THE LEY LINE MYSTERY
|Ley lines - a description of the mysteries of ley lines and their meaning.|
No book on the subject of megalithic monuments would be complete without a mention of ley lines. Leys are straight tracks or paths which connect up ancient and sacred sites in straight lines which cover the countryside. They were created in the distant prehistoric past, by peaceful ancient tribes, possibly the survivors of a lost civilization, who needed straight paths through the forests and across the hills. The other function of ley lines was to concentrate and redirect potent earth energies to enable the people to live in fulfilment and plenty.
These lines had been totally forgotten, and were only rediscovered in the 20th century. After it had been accepted that megalithic sites could form short alignments, the idea was extended dramatically by a retired amateur antiquarian called Alfred Watkins, in the 1920s.
In two publications, 'Early British Trackways' and 'The Old Straight Track', he made the case for a pattern of interconnected straight lines which criss-crossed England. These were derived ultimately from the Stone age, when people travelled the country by following tracks straight from one landmark to the next visible one. The lines are also related to the seasonal positions of the sun, especially the solstices, and the moon. Prehistoric monuments such as standing stones, circles and chambered cairns and even settlements were constructed on these lines and at the junctions of lines. During following periods, the pattern was maintained, so that a ley line could include churches, sacred trees, wells, beacon hills, forts, crosses, fords and bridges, as well as Stone Age and Bronze Age sites.
Watkins' ideas made some impact, and clubs were formed to advance ley-line discovery. Though interest faded after Watkins' death, there was a revival in the 1960s, when many new ley lines were identified, and there is still some work going on even today, mainly by the sort of person who is also interested in crop-circles.
Anyone can discover new leys by utilising a map, a pencil and a long ruler, and joining up the sites marked. You may wish to try this yourself, if you have an OS map handy. Any kind of site from any period is acceptable. When a promising line is found in your area, then next step is to go out and check it on the ground. Often, when exploring and following such lines, it will be found that natural features of the countryside are utilized also. Such things as notches on the skyline, or copses of trees can be used to keep your path straight. Often, traces of the paths or tracks themselves will become visible, although you should be careful, as these may simply have been trampled flat by previous ley explorers.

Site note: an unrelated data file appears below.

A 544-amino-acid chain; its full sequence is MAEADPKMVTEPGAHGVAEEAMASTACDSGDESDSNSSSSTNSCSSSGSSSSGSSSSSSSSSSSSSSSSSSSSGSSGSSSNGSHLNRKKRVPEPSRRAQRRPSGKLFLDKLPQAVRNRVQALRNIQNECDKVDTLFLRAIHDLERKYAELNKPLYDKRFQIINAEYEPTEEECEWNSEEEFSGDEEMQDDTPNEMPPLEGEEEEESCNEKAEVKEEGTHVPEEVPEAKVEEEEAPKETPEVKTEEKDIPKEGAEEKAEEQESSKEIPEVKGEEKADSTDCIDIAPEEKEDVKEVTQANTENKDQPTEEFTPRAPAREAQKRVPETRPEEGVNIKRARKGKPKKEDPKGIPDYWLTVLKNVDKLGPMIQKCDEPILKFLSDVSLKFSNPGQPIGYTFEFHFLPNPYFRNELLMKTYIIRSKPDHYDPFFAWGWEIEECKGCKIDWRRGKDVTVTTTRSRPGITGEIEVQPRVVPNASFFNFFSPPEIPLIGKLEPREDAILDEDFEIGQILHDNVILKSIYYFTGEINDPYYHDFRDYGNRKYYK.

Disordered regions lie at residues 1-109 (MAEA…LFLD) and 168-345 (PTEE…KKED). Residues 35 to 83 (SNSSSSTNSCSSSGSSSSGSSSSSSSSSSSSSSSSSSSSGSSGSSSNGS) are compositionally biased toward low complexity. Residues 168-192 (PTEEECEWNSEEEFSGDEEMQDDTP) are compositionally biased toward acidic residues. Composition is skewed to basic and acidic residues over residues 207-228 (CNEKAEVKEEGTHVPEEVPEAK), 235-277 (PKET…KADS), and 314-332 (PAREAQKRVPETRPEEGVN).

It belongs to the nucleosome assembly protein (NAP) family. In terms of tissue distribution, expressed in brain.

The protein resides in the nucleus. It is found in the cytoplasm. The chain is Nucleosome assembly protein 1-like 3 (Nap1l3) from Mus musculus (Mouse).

A map of the main Scottish leys has been published. One of the most impressive leys is the one which leaves Stirling, becoming the `Old Straight Track' the monks took to Iona. Passing over the summit of Ben Lomond and directly across Loch Lomond, this line carries on over the Cobbler and so west across Loch Fyne, Loch Awe and the Firth of Lorne to arrive at its destination. Reluctantly, we conclude that only a crow or a holy man with a paraglider could travel that way.
It was always obvious to most people even in the 1920s that the creation of leys in the minds of its believers relied on two things - the existence of cheap detailed maps, and the density and length of human settlement over the last 4000 years. Each map contains dozens of old sites, some of which a believer can always connect with a pencil. Not even credible in their most innocent form as prehistoric trackways taking the shortest distance between two points over the smooth rolling downs of southern England, ley lines become ludicrous when run across the lumpier terrain of Scotland.
Following a ley line does not bring anyone close to their prehistoric ancestors, but carries them much further away. Leys, as a modern wish fulfilment, are one of the best examples of the truism that every generation gets the picture of the prehistoric past that it wants. In this case it is a peaceful golden age of lost knowledge.
There were no secret powers in past times which modern humanity has forgotten how to tap. There were only men and women who among other things, wanted to understand something of their universe, and to record what they knew in a permanent way. That achievement is so striking, for small numbers of people with only a stone age or very limited metal-used technology, that we can only admire and respect it. But ley lines belong in Middle Earth with the other great fictions of the 20th century.
The mystery is, why do so many people still believe in them?
This page has generated a lot of comment, including some from Danny Sullivan, one time editor of The Ley Hunter Magazine. He forwarded an article of his summarising some modern thinking about leys, which he has given permission to be reproduced here.